Tuesday, November 18, 2008

Why Mortgage Financing Will Never Go Back To The Way It Was

I would highly recommend that all of you read “The End” by Michael Lewis. It’s a longer read, but a great story. These are defining times. We all need to understand what happened.

…A full nine months earlier, Daniel and ­Moses had flown to Orlando for an industry conference. It had a grand title—the American Securitization Forum—but it was essentially a trade show for the ­subprime-mortgage business: the people who originated subprime mortgages, the Wall Street firms that packaged and sold subprime mortgages, the fund managers who invested in nothing but subprime-mortgage-backed bonds, the agencies that rated subprime-­mortgage bonds, the lawyers who did whatever the lawyers did. Daniel and Moses thought they were paying a courtesy call on a cottage industry, but the cottage had become a castle. “There were like 6,000 people there,” Daniel says. “There were so many people being fed by this industry. The entire fixed-income department of each brokerage firm is built on this. Everyone there was the long side of the trade. The wrong side of the trade. And then there was us. That’s when the picture really started to become clearer, and we started to get more cynical, if that was possible. We went back home and said to Steve, ‘You gotta see this.’ ”

Eisman, Daniel, and Moses then flew out to Las Vegas for an even bigger subprime conference. By now, Eisman knew everything he needed to know about the quality of the loans being made. He still didn’t fully understand how the apparatus worked, but he knew that Wall Street had built a doomsday machine. He was at once opportunistic and outraged.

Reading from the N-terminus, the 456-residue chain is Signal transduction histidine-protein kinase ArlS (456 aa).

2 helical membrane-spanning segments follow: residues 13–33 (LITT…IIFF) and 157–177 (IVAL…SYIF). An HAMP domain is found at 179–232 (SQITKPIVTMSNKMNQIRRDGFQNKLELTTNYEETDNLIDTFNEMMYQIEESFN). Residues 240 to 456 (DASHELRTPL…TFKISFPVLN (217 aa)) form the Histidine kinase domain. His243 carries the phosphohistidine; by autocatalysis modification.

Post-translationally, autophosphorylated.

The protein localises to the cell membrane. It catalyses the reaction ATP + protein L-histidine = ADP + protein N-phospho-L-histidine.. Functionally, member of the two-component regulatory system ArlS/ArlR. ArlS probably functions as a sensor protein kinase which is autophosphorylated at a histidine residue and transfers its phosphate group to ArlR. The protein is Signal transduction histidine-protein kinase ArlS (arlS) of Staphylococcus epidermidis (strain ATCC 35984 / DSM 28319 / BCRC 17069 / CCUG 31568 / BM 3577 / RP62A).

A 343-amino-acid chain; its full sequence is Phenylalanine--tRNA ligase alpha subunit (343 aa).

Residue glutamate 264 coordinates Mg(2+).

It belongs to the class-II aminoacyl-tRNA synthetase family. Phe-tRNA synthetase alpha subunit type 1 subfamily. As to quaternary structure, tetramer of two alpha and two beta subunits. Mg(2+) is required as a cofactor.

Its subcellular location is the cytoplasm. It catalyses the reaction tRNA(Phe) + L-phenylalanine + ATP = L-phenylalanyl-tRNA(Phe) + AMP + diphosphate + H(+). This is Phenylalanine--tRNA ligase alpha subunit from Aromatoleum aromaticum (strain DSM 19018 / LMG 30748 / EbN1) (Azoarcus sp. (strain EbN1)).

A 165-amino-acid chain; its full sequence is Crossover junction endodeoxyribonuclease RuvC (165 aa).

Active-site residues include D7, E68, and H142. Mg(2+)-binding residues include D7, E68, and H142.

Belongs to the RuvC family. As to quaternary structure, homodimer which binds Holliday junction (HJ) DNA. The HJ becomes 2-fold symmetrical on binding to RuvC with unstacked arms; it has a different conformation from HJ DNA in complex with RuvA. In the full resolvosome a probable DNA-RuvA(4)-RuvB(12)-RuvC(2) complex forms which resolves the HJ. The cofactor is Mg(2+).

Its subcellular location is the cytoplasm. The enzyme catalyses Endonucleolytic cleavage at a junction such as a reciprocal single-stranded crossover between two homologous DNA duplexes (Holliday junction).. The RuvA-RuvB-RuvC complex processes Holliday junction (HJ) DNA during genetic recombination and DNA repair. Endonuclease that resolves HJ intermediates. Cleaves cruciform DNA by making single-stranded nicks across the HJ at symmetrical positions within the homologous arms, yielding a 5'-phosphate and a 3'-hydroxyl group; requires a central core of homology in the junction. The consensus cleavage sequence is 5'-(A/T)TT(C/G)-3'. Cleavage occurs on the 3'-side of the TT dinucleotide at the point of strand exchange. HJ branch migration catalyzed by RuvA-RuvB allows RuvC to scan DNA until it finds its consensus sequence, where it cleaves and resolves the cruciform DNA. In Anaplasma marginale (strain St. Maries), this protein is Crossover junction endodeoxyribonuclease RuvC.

Their first stop was a speech given by the C.E.O. of Option One, the mortgage originator owned by H&R Block. When the guy got to the part of his speech about Option One’s subprime-loan portfolio, he claimed to be expecting a modest default rate of 5 percent. Eisman raised his hand. Moses and Daniel sank into their chairs. “It wasn’t a Q&A,” says Moses. “The guy was giving a speech. He sees Steve’s hand and says, ‘Yes?’”

“Would you say that 5 percent is a probability or a possibility?” Eisman asked.

A probability, said the C.E.O., and he continued his speech.

Eisman had his hand up in the air again, waving it around. Oh, no, Moses thought. “The one thing Steve always says,” Daniel explains, “is you must assume they are lying to you. They will always lie to you.” Moses and Daniel both knew what Eisman thought of these subprime lenders but didn’t see the need for him to express it here in this manner. For Eisman wasn’t raising his hand to ask a question. He had his thumb and index finger in a big circle. He was using his fingers to speak on his behalf. Zero! they said.

“Yes?” the C.E.O. said, obviously irritated. “Is that another question?”

“No,” said Eisman. “It’s a zero. There is zero probability that your default rate will be 5 percent.” The losses on subprime loans would be much, much greater. Before the guy could reply, Eisman’s cell phone rang. Instead of shutting it off, Eisman reached into his pocket and answered it. “Excuse me,” he said, standing up. “But I need to take this call.” And with that, he walked out.